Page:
• Gold standard study's striking findings: children of heterosexual parents happier, healthier

    01/05/2017 2:02:46 AM PST · by CharlesOConnell · 13 replies
    http://www.presentation-r2l.org/children-raised-in-the-intact-biological-family-fare-better-by-the-v | May 20, 2014 | Charles O'Connell
    ‚ÄėGold standard‚Äô study‚Äôs striking findings: children of heterosexual parents happier, healthier The most scientifically credible studies show that children of heterosexual parents fare better on numerous indicators of personal well-being than children of homosexual parents. Authored by Mark Regnerus, a sociology professor at the University of Texas at Austin, the study was published in the July 2012 issue of Social Science Research. Children of lesbian mothers are nearly 12 times (‚ČÖ 1200%) as likely to say they were sexually touched by a parent or adult as those raised in intact biological families. Asked if they had ever been raped, 31...
  • ĎNational Geographicí just made history with its new cover (Transgender BS)

    12/17/2016 3:46:10 AM PST · by Altura Ct. · 99 replies
    Fusion ^ | 12/16/2016
    As part of its January 2017 issue exploring our evolving understandings and definitions of gender, National Geographic is featuring nine-year-old transgender rights activist Avery Jackson on its coveróthe first time a trans person has made the cover of the magazine. Jackson rose to stardom last year when she began documenting her transition with ďAvery Chats,Ē a series of YouTube videos describing how she came to understand her identity at such a young age and eventually came out to her parents as trans. ďWhen I was born, doctors said I was a boy, but I knew in my heart I was...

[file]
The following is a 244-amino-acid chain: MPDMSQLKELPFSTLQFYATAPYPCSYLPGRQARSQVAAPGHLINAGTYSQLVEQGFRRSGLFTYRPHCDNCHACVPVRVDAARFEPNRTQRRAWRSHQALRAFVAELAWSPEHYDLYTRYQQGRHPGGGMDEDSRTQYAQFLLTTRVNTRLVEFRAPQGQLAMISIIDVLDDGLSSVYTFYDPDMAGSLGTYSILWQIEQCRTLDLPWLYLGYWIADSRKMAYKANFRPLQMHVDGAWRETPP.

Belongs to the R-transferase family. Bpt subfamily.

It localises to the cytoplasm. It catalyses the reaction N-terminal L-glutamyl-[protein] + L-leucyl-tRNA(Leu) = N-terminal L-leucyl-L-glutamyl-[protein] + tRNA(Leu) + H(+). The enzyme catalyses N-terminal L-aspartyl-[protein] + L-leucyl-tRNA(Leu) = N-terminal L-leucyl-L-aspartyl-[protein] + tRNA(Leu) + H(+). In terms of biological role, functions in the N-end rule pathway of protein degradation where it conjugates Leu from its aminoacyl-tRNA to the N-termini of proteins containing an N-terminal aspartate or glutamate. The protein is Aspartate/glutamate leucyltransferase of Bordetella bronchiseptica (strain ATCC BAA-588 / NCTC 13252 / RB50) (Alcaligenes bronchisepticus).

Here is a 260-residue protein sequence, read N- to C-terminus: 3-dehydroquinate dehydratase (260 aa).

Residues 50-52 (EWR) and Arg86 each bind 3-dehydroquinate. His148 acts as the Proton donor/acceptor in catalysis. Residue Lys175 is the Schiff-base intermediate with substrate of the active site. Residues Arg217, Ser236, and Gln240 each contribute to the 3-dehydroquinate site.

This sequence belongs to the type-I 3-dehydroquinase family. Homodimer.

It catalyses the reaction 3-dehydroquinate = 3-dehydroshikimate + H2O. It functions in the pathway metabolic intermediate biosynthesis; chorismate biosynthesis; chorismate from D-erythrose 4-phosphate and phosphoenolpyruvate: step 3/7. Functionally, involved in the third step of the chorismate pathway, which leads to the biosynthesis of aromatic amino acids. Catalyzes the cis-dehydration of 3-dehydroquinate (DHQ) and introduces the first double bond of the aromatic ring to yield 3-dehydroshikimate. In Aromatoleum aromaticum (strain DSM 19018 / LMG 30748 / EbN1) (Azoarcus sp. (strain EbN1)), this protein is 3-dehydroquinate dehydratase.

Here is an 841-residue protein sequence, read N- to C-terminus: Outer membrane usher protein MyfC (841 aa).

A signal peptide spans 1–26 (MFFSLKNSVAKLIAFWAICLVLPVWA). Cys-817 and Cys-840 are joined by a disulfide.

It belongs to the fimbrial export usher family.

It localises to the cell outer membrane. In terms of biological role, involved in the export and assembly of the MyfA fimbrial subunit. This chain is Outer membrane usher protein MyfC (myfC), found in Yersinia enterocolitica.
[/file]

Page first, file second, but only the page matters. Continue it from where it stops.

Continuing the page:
• Fires set by Ice Age hunters destroyed forests throughout Europe

    12/06/2016 10:00:44 AM PST · by JimSEA · 57 replies
    Science Daily ^ | 12/1/2016 | Leiden University
    Large-scale forest fires started by prehistoric hunter-gatherers are probably the reason why Europe is not more densely forested. The finding -- by an international team, including climate researcher Professor Jed Kaplan of the University of Lausanne and archaeologist Professor Jan Kolen of Leiden University -- was published Nov. 30 in the journal PLOS ONE. Deliberate or negligent This research has generated new insights on the role of hunters in the formation of the landscape. It may be that during the coldest phase of the last Ice Age, some 20,000 years ago, hunter-gatherers deliberately lit forest fires in an attempt to...